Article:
You want to handle your egg bound hen carefully to avoid breaking the egg inside her. A broken egg can become infected and lead to peritonitis, which is caused by egg material stuck inside the hen and must be treated immediately with an antibiotic and probiotic powder to build up her good bacteria. Even if the egg is not broken, the condition must be treated quickly. An egg bound hen will die if she is not able to pass the egg within 48 hours, so once you have made your diagnosis, treatment should start immediately.
Treatment for Egg Binding – Bring the hen into the house and soak her in a plastic tub in your bathtub.
Submerge her lower body and vent in warm water with some Epsom salts for about 20 minutes, gently rubbing her abdomen. Remove her gently from the bath and towel dry her, blotting her feathers carefully, then blow dry her with a hair dryer set on low heat.
Rub some vegetable oil around her vent and very gently massage her abdomen once more then put her in quiet, dark location – such as a large dog crate or cage. You want to create moist heat, so set the cage over a pan of hot water, put a heating pad and towel on the bottom of the crate or set up a heat lamp, then drape a towel over the cage.
Give your egg bound hen an eyedropper of Nutri-Drench and 1cc of liquid calcium. Then give her some time to herself. Repeat the soak in the tub every hour or so until she lays her egg.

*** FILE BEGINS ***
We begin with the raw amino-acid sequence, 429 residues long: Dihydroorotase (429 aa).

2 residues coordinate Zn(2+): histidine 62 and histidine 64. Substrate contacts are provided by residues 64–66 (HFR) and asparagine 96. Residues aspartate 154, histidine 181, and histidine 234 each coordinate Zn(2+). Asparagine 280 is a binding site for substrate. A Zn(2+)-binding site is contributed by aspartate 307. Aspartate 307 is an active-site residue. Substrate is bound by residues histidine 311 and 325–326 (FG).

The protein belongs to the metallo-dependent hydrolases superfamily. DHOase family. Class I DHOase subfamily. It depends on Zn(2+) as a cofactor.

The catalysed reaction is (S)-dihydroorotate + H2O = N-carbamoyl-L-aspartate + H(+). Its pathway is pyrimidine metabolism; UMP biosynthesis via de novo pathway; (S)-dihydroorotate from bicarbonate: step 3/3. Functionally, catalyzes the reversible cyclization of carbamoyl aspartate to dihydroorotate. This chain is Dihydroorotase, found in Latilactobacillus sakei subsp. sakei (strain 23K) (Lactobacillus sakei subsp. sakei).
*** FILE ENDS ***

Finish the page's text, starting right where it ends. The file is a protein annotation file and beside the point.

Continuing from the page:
As a last resort, a visit to a vet is recommended or, if you can see the egg, you can try to carefully extract the contents of the egg using a syringe. Then you will need to gently crush the shell, keeping the fragments attached to the membrane and remove it using vegetable oil squirted in and around the vent. This is risky and carries with it the danger of your hen contracting peritonitis, so should ONLY be used after all other remedies have been tried.
Fortunately, being egg bound is not all that common, and there’s a good chance you may never have a hen suffer from it, but it’s still good to know the signs and how to treat it.
As many of you know, I enjoy adapting ideas I see online and elsewhere for the enjoyment of our chickens. I have seen several versions of birdseed wreaths for wild birds on Pinterest HERE, HERE and HERE and decided to make my own chicken version.
My first two attempts didn’t work very well – don’t trust everything you read online! – and fell apart, but this, my third attempt turned out perfectly. Easy, quick, held together well and the chickens loved it!
Here’s how to make one for your girls.
1/2 Cup cool water
3 envelopes Knox unflavored gelatin
1-1/2 Cups Boiling water
1 Cup bacon, suet or hamburg grease, heated to liquify
8 Cups of a mixture of scratch, sunflower seeds, cracked corn, raisins, nuts or seeds
20 fresh or frozen cranberries
Spray Bundt pan with cooking spray and set aside. In a measuring cup, dissolve the gelatin in the cool water and let sit for a minute. Pour the boiling water into a medium bowl and whisk in the gelatin to combine.
In a large mixing bowl, combine the seeds and nuts, stir in the grease and then pour in the liquid gelatin. Mix well with a wooden spoon to be sure all the nuts and seeds are well-coated and all the liquid is absorbed.
Place the cranberries in rows in the indentations in the pan (I used three in half the indentations and two in every other indentation) and then carefully spoon the seed mixture into the pan. Press down with the spoon to pack it well.